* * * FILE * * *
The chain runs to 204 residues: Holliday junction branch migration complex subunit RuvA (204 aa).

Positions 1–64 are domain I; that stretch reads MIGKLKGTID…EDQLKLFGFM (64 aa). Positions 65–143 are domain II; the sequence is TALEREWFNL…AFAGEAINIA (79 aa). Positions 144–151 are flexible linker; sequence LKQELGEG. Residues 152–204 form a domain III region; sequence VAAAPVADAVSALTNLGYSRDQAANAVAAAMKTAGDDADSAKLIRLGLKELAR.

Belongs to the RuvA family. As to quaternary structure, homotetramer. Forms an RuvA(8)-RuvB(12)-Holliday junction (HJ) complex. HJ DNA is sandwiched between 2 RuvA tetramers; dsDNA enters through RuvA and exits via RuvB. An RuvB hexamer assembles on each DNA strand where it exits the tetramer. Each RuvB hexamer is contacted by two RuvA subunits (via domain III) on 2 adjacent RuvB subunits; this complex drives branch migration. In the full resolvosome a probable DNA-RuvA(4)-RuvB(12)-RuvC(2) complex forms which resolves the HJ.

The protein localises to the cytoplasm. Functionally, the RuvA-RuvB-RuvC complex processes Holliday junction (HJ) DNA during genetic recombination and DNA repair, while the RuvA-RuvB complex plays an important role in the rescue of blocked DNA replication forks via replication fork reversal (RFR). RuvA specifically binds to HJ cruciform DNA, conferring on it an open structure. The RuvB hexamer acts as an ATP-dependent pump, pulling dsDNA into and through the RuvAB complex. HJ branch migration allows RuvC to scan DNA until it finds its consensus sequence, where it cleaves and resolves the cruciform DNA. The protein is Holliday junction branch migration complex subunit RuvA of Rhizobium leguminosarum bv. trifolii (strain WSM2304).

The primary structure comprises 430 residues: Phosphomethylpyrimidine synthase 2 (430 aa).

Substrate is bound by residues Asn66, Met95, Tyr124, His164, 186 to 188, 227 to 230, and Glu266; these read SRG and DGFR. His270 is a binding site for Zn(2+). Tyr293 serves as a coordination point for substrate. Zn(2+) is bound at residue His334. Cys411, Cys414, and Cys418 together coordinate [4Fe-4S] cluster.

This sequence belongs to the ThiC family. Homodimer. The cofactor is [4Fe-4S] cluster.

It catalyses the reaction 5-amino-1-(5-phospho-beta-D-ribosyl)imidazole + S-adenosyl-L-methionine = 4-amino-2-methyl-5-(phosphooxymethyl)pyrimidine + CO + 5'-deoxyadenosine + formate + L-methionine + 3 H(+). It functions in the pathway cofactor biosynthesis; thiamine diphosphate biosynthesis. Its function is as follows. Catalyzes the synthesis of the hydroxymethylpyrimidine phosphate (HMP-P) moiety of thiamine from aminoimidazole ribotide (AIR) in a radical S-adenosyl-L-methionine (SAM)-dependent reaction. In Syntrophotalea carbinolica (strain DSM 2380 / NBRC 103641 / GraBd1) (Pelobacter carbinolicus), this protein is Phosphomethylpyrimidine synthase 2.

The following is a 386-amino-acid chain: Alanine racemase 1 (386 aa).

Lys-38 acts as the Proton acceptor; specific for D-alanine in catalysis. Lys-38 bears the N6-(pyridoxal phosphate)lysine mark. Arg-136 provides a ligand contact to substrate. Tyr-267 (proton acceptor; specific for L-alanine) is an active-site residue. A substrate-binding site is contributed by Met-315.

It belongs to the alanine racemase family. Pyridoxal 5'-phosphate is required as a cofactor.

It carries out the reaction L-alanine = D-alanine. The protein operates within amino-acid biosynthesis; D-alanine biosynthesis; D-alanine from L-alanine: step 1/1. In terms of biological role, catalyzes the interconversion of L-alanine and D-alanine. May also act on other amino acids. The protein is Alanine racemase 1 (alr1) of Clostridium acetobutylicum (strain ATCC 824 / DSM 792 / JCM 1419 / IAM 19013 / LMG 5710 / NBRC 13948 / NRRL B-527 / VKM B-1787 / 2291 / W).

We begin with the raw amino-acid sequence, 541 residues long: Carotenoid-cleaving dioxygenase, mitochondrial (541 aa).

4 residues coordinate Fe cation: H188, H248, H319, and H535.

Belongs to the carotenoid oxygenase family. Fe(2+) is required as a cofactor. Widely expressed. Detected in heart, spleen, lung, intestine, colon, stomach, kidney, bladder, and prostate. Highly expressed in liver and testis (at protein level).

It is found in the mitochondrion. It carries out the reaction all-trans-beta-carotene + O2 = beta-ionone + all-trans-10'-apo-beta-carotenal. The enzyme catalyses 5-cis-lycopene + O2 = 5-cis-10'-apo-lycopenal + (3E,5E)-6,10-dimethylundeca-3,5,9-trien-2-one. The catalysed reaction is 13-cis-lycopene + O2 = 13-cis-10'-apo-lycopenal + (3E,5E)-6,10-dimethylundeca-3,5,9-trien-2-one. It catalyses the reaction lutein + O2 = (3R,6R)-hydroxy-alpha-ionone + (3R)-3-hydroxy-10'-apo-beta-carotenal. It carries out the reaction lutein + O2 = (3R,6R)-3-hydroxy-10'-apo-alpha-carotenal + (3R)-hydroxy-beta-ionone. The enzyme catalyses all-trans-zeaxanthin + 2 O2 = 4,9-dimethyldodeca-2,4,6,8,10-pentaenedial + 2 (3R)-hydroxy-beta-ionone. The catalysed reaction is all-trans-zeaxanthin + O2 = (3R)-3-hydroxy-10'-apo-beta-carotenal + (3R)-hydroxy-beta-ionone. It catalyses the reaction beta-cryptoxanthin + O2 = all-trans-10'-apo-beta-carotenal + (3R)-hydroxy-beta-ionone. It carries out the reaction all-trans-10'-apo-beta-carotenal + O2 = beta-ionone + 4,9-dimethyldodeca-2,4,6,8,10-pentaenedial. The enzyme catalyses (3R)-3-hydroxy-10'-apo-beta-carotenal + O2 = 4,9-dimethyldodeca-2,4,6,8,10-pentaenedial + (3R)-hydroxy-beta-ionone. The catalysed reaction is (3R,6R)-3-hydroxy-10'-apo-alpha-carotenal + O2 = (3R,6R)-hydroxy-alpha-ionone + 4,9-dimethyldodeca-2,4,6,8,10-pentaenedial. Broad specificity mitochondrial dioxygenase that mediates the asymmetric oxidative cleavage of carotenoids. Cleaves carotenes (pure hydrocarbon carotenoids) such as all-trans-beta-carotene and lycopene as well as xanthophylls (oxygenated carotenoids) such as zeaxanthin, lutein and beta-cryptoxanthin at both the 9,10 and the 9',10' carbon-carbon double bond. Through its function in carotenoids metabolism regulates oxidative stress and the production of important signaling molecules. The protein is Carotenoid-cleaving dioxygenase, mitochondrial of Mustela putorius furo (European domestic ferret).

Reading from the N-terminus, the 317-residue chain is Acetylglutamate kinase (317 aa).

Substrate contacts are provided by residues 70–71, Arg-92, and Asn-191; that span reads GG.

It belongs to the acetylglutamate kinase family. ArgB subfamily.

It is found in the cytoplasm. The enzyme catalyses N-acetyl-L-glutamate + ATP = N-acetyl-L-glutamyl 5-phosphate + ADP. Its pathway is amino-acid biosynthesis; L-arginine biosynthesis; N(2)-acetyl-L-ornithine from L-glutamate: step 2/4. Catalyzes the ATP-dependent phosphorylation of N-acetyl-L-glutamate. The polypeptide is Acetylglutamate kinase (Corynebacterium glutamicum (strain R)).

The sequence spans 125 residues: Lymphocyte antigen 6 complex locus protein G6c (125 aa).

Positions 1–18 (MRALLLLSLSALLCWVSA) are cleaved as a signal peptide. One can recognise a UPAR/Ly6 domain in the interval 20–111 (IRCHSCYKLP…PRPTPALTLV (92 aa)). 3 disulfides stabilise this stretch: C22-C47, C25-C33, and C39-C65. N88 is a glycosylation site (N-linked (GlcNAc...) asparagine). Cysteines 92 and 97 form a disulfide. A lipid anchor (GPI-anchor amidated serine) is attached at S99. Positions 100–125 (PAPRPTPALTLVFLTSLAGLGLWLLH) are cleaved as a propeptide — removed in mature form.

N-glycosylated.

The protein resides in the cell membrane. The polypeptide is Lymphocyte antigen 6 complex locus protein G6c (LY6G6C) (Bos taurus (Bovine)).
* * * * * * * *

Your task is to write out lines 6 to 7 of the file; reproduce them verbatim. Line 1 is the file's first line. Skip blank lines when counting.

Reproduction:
Substrate is bound by residues Asn66, Met95, Tyr124, His164, 186 to 188, 227 to 230, and Glu266; these read SRG and DGFR. His270 is a binding site for Zn(2+). Tyr293 serves as a coordination point for substrate. Zn(2+) is bound at residue His334. Cys411, Cys414, and Cys418 together coordinate [4Fe-4S] cluster.

This sequence belongs to the ThiC family. Homodimer. The cofactor is [4Fe-4S] cluster.